Nevertheless, both alternative ways to bet have always had plenty of supporters, but what has been happening in recent years, is that bettors are gravitating more and more towards fixed odds betting.
Pool betting has seen the sharpest decline in popularity, largely because of a lack in availability in betting shops once Betfred lost the exclusive rights to the tote, but even looking at online sales, pool betting is at its’ lowest point since the UKGC started keeping detailed records back in 2015.
Here is the decline in revenue from pool bets both online (remote) and in shops or on course (non-remote):
The drop in non-remote pool betting is impossible to miss, even if we disregard the extra dip in 2020 that was due to betting shops and racetracks being closed for covid lockdowns, which it has since recovered from, if you can call it a recovery.
The drop in remote pool betting revenue is much more subtle, but note that in 2023 it was £9 million less than it was back in 2015, a 34.6% drop and the lowest GGY for online pool bets ever.
What’s more, if you factor inflation into this it’s even worse. £26 million in 2015 would be worth more than £34 million today, yet the 2023 figure was just £17 million. In real terms then, the drop in revenue is much more pronounced.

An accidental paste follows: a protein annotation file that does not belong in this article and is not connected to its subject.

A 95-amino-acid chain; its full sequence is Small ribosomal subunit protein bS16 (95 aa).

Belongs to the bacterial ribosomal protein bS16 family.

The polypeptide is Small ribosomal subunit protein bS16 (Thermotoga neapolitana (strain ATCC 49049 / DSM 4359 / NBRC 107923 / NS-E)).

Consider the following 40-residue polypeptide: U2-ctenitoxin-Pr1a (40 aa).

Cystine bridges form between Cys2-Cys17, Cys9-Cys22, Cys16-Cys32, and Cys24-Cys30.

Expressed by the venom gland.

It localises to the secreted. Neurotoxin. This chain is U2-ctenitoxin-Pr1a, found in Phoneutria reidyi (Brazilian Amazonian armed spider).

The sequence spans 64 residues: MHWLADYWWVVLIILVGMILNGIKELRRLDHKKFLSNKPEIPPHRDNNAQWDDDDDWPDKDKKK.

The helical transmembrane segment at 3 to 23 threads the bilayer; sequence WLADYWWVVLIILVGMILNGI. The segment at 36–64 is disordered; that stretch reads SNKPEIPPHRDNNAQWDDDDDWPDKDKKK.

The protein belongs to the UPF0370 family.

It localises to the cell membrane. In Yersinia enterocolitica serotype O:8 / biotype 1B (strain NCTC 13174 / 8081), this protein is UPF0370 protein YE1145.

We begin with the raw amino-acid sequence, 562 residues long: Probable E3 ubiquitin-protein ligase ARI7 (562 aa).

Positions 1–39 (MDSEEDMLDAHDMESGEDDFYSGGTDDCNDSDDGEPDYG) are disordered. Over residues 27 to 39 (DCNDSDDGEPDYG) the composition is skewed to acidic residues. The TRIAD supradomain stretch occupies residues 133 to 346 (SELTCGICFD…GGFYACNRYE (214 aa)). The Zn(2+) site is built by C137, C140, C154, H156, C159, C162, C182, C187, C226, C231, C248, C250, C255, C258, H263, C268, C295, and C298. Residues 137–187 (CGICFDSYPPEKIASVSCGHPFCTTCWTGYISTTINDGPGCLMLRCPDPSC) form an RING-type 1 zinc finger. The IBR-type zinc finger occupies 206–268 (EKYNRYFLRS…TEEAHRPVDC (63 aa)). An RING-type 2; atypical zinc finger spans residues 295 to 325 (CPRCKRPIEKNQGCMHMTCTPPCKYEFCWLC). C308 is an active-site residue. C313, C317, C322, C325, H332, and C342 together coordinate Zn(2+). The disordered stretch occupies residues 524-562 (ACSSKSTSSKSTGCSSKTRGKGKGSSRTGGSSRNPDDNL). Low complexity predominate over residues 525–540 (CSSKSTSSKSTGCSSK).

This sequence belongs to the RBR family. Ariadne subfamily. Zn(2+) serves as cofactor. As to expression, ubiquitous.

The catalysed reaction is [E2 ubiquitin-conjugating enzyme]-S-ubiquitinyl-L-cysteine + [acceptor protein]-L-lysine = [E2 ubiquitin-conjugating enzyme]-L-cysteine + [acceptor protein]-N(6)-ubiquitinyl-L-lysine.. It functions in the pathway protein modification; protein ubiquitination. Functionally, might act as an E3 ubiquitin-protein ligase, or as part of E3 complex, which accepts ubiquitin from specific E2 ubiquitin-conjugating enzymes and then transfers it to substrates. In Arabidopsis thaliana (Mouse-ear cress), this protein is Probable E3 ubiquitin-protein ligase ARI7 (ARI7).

The Tote is doing a grand job of promoting pool betting, but they simply don’t have the same reach or resources as Betfred.
Obviously, exchange betting is only available online, so we can’t compare remote and non-remote figures, but nonetheless, the fact that it too is at its lowest level of gross gambling yield ever tells us something.
The GGY each year from 2015 to 2023, is as follows:
- 2015/16 – £152 million
- 2016/17 – £172 million
- 2017/18 – £169 million
- 2018/19 – £165 million
- 2019/20 – £161 million
- 2020/21 – £136 million
- 2021/22 – £126 million
- 2022/23 – £118 million
So it has been going down every year from 2016 onwards, a 31.4% drop in all, even through covid when online betting experienced an uplift.
Unlike with pool betting then, this decline can’t be explained away by lack of exposure or access to venues, as it is just as available as it has always been, so the only explanation – even taking into account lower commission rates and offers perhaps bringing down revenues – is that fewer people are interested in it.
My only take on this is that bettors would seemingly rather pay for certainty. You know what you are going to get with fixed odds, and the slightly increased odds you might get on a £10 bet on the exchange is not worth the trouble to them.